Posted on September 30 2013


American middleweight Joe ‘Stitch ‘Em Up’ Schilling had a thrilling fight with Artem ‘The Lion’ Levin in the tournament final. The initial three-round duration resulted in a majority draw from the judges to the fight went to an extra round which had the assembled fans on their edge of their seats.

“I can’t even put into words what I feel right now,” said an emotional Schilling after receiving both the belt and the $150,000 grand prize. “This isn’t just a victory for me, its also a victory for American kickboxing.

“I have always wanted to show that we can compete on the world stage with the best fighters out there and I think tonight has proved this. Its huge for the sport in the USA. And the prize money is going to be life-changing for me and my family.”

The tournament final was a fascinating affair which pitted the ice coolness of Levin’s incredible confidence against the fire and passion of Schilling’s attacking style. Initially the Russian had the advantage but that all changed in the second round when he was knocked down for the first time since 2009.

Schilling dropped him with a right hand/knee combination and Levin went down hard. It looked like he wouldn’t beat the count but he was able to stagger to his feet and continue the fight. The crowd was electrified by the incident and sensed a finish to be close but Levin was able to alternately duck out and cling on while he recovered his senses.

When he did, he was able to take control of the exchanges again. He is a master of timing and distance, excellent to an extent which is hard to put into words. Levin evades things by millimeters and fires back hard while the opponent is off balance. Schilling had plenty of trouble with him.

The knockdown meant the initial three rounds resulted in a draw on two judges’ cards and the fight went to a fourth round, a sudden-death affair which would see the round winner be declared the winner of the fight as a whole. Everything was on the line in three action-packed minutes.

Tension was high; when Schilling scored a second knockdown the arena exploded. Only a clean knockout could win the fight for Levin now. As the seconds ticked away it became clear he wasn’t going to find his mark. The bell sounding the end of the fight also marked the commencement of Schilling’s time as GLORY Middleweight Champion.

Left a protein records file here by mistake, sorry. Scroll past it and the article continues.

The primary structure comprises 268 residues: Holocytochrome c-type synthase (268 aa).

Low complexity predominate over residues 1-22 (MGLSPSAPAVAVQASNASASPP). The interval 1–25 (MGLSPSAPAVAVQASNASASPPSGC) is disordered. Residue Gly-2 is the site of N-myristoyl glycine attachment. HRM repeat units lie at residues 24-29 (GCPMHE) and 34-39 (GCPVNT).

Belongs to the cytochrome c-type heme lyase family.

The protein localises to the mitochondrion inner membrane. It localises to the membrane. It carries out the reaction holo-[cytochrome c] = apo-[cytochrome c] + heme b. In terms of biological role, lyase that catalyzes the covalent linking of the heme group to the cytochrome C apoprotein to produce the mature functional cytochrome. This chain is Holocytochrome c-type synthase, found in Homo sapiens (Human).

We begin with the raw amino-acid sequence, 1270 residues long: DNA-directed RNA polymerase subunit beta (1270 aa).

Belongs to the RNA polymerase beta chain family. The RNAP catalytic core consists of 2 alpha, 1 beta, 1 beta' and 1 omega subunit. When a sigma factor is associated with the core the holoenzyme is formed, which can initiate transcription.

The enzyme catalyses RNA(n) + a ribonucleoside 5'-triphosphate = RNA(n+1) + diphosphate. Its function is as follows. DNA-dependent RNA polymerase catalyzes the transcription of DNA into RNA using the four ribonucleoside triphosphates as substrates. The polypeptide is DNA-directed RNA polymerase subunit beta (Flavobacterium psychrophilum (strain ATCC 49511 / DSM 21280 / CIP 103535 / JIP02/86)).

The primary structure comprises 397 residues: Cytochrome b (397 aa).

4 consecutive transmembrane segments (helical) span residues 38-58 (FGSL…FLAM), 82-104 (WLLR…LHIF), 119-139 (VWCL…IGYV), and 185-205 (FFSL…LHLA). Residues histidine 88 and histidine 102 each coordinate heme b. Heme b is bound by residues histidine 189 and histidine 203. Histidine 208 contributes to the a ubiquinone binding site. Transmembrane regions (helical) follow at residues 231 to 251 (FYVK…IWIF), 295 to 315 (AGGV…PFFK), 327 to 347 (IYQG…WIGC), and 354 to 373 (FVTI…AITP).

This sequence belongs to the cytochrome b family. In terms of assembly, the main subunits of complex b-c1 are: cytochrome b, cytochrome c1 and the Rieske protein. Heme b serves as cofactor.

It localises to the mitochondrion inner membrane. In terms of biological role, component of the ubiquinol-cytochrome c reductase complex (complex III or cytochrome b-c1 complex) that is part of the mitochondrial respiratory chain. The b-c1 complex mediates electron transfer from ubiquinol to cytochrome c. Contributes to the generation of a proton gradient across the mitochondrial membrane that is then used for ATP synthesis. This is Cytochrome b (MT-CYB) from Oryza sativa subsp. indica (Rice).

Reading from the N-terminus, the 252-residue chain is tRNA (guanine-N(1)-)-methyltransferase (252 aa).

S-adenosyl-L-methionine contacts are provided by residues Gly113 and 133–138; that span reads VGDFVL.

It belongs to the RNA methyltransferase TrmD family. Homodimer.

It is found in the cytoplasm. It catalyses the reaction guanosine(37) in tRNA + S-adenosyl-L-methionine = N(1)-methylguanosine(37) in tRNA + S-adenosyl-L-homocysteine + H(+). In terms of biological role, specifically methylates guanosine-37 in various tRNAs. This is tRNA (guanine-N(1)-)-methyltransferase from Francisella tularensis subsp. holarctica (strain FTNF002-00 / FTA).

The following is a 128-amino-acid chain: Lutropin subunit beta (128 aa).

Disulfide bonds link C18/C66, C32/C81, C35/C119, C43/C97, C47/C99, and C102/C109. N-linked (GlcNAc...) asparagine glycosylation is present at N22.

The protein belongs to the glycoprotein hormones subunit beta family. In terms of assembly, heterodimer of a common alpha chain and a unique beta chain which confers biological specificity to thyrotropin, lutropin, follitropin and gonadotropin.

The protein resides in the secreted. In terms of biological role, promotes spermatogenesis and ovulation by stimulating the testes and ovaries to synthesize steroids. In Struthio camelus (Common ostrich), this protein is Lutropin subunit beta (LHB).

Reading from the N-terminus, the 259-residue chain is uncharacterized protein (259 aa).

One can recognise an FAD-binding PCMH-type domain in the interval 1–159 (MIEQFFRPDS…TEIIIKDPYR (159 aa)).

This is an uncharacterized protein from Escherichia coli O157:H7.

In the semi-final stages, Levin had put on a master class performance against the young Dutch prospect Jason ‘Tyson’ Wilnis. Like many before him, Wilnis found that trying to hit Levin is like trying to punch smoke. He simply isn’t there.

Wilnis endured three rounds of absolutely soul-destroying frustration as Levin variously went backwards, forwards and sideways, hovered out of range, came in to clinch, threw punches, threw knees, threw nothing, did Muhammad Ali shuffles, put his hands behind his back - the list of things Wilnis had to contend with was endless. 

Levin is brutally punishing too; the things he does throw are really hard. He’s especially fond of solid knees to the head and body. Wilnis did his best and made valiant efforts but he was a mess of blood by the end of the fight. He’s only 21 so he will bounce back. This will probably remain the steepest learning curve of his career.

Schilling’s semi-final fight with Kengo Shimizu was a lively one, though the traffic was all one way. He tried to take Shimizu out from the first few exchanges of their fight and he kept trying it until the final bell.

Shimizu probably felt much the same as Wilnis felt against Levin in the preceding fight, though the nature of what he endured was much different. Schilling has a very nice and highly technical style but he is very aggressive with it.